British Fusion 2022

Installation, objects, digital, performance

Colour cutaway diagram of a flying saucer in teal and yellow 1970s British Rail livery, showing the fusion engine and passengers inside.
Concept image for British Fusion by Alistair Gentry. Fusion engine at the heart of the vehicle, with passenger and crew deck above.

In early 2022 I was artist in residence at Pervasive Media Studio, which is based at Watershed in Bristol. I was doing early research development for an accessible VR/AR/XR experience that has turned into a potentially gigantic project… British Fusion.

Our collective futures often seem very bleak, whether they’re fictional or all too real. The coronavirus pandemic has developed into an equally horrifying and mind-bindingly tedious dystopia of needless death and illness, profiteering and incompetence which seems to have brought out the worst in many of our fellow humans. It feels as if imagining a more positive future right now is more than a vague or idle hope; it’s a necessity. 21st century environmental activists, valuable as they are, tend to be really good at shaming and stigmatising individuals for not doing enough but really bad at offering either positive things to aspire to or practical solutions that actually have impact rather than just assuaging guilt.

There were also plenty of dystopias and disasters in our literature and entertainment when I was child in the 1970s, from the influence of Rachel Carson’s ecopocalyptic Silent Spring to Soylent Green (set in the far flung year of 2022!) where a food crisis is solved by recycling people into the eponymous foodstuff. But we also saw a lot of optimistic, silver-lamé-clad, robot-filled, ecologically aware, inclusive, sexually adventurous, Afrofuturist, floating in space and above all really, really DISCO futures in that period too. We don’t seem to have those any more.

I started with the weird discovery that in the early 1970s Charles Frederick– an employee of the then nationalised British Rail who sadly passed away very recently so I never got to contact him– filed a patent for a flying saucer as a means of public transport. You don’t need to be a long suffering passenger of privatised British public transport to know that we didn’t even get trains that can run on time at a reasonable cost, let alone the publicly owned and operated flying saucers that we all deserve. British Rail didn’t even bother to renew the patent (probably because you have to pay) and it lapsed in 1976.

But this got me thinking about how the history and culture of our country could have forked at that point if there had been the will and the resources to make gravity-defying flying saucers, along with the clean fusion energy plants to power them. More or less free and unlimited energy would avert, to pick one huge example, the energy crisis of the 1970s. Without the austerity and hard times of the seventies, with oil and car companies cut off at the knees, we might be living in a much kinder and and more equitable world. This is the world that I’d like people to be able to visit for a while, to feel and experience with all their senses.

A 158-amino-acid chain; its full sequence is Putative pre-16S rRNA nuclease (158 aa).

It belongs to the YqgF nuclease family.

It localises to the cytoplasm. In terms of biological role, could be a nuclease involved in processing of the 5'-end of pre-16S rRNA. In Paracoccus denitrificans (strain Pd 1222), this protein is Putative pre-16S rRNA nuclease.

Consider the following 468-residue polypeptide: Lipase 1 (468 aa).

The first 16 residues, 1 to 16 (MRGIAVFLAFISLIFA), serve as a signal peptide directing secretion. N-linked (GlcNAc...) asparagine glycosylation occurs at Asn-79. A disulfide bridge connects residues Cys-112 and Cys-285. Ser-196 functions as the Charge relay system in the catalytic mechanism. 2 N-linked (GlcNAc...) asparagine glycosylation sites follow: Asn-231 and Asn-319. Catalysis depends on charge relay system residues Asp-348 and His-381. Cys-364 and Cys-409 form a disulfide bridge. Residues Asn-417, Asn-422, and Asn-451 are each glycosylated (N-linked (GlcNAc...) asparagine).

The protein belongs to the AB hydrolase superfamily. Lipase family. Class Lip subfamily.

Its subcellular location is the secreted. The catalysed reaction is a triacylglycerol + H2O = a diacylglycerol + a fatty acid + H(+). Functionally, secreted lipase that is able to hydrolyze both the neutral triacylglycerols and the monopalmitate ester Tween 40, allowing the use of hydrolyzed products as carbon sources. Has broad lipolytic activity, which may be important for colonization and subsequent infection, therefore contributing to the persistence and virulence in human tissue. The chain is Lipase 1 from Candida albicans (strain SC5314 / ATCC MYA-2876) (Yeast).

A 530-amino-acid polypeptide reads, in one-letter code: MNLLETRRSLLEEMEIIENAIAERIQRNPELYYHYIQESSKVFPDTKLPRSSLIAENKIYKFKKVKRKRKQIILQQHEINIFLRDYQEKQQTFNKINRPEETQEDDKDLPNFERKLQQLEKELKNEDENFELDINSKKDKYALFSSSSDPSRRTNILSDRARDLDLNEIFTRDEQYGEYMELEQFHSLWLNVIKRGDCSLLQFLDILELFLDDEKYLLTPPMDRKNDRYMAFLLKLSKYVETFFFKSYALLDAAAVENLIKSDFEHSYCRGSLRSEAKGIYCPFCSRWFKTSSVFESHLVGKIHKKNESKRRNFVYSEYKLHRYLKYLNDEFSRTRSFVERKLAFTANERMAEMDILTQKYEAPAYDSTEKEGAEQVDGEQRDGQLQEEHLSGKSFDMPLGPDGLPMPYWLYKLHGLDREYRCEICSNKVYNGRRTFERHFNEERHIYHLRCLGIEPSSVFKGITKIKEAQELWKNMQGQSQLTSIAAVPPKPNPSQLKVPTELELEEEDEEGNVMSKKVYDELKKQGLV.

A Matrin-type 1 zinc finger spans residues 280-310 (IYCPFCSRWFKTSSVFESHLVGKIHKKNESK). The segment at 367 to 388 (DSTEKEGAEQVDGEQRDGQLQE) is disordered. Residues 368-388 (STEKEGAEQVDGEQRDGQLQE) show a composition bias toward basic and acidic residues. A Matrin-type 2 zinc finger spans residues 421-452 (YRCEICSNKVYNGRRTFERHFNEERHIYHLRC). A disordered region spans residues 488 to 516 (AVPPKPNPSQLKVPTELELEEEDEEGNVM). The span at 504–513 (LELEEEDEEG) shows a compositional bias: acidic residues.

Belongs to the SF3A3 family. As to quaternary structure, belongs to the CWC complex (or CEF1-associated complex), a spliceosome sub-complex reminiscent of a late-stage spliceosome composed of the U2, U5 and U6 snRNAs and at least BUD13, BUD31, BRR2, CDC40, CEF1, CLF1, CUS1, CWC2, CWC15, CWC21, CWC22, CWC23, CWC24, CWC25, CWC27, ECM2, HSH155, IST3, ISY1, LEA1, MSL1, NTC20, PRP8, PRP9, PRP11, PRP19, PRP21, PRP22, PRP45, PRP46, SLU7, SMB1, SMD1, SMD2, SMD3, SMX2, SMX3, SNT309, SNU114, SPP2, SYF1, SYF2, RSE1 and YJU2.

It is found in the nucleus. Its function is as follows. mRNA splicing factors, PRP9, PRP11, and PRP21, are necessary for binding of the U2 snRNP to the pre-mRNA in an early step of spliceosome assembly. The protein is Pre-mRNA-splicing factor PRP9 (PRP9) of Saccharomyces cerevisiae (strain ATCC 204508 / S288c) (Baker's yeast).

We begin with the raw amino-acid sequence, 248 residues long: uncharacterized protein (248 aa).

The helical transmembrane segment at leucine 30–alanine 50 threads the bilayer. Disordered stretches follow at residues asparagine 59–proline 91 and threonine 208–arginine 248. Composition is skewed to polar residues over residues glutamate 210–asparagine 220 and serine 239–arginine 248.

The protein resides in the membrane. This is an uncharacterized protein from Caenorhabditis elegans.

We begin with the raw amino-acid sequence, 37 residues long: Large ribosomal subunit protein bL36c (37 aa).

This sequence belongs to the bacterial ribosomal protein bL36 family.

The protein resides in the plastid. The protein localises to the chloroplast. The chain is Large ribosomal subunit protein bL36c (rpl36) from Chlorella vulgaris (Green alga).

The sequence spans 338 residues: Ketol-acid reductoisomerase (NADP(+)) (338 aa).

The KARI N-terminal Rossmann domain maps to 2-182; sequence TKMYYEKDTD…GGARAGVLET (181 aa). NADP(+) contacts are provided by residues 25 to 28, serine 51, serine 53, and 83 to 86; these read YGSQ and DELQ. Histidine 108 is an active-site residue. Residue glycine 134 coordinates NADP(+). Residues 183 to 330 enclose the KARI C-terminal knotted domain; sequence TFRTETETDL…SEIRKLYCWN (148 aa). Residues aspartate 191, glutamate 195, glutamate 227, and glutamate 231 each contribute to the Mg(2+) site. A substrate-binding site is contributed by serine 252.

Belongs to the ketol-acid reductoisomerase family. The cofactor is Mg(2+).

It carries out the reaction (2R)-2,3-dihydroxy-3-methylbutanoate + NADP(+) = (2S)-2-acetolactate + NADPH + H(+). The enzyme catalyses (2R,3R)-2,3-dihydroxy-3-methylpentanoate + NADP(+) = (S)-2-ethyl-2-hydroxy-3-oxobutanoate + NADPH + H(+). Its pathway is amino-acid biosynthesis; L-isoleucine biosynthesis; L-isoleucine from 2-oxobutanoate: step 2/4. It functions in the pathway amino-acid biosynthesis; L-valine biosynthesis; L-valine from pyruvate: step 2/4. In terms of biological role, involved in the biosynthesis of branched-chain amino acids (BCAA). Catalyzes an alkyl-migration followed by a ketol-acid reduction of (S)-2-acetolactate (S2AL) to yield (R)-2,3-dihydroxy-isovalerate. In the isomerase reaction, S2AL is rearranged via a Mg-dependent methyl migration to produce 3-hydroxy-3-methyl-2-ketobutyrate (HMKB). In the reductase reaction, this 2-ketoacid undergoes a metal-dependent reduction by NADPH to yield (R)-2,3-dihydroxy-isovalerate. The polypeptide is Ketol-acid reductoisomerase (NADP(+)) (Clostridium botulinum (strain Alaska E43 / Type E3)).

This work remains in active development, to eventually be a fully immersive hybrid built/digital environment with live performers in addition to a full complement of passengers. For now you can check out some concept images below.

Monochrome line diagram of a flying saucer, cutaway to show interior and exterior simultaneously.
(Above) One of the original drawings from the Charles Frederick/British Rail patent in the early 1970s. The full patent gives further details on how the vehicle would work. Literally hundreds of other patents exist from all around the world for circular or saucer-shaped aircraft, some more practical than others, some using propellers and jets like conventional 20th century vehicles (the few attempts to construct and fly these have mostly failed), others more ambitiously using reactionless drives like this that in reality have not yet been built.
The underside of a flying saucer, with two people walking down a ramp from a yellow door while chatting and laughing, while a man in a wheelchair waits to board. The underside of the vehicle is silver and grey but the people are wearing brightly coloured clothes.
(Above) Landing gear and entrance to the British Fusion flying saucer, image by Alistair Gentry. No hover wheelchairs yet and the saucer still needs landing gear because it requires a fusion engine to provide enough power to create its contra-gravity effect, and (as its inventor notes in his patent) when it’s in flight the passengers and crew need to stay in the safe zone, away from the vast electromagnetic field, laser injectors and energy discharge on its underside.
Brightly lit teal and yellow late 1970s-early 1980s-style interior of the British Fusion flying saucer. From left to right, the passengers are ethnically diverse: two smart casual men chat, a man and a woman arm-in-arm, smiling, an older woman in a pink coat, and a professional woman using a large "brick" mobile phone.
(Above) Interior of the British Fusion flying saucer, image by Alistair Gentry. In this alternate history version of the early 1980s, there was a “long Sixties” effect with poverty on the way to being eliminated, no energy crisis, no Thatcherism or Reaganomics, no war on drugs, and no privatisation of essential services. Worldwide treatments and cures for illnesses like HIV were prioritised over profit, and nobody ever orchestrated a “disco sucks” backlash (at its core really a backlash against the empowerment and representation of women, Black people, and LGBT+ people in popular culture) so this future is still bright, optimistic, sexually liberated, multinational, multi-ethnic, lamé and swinging.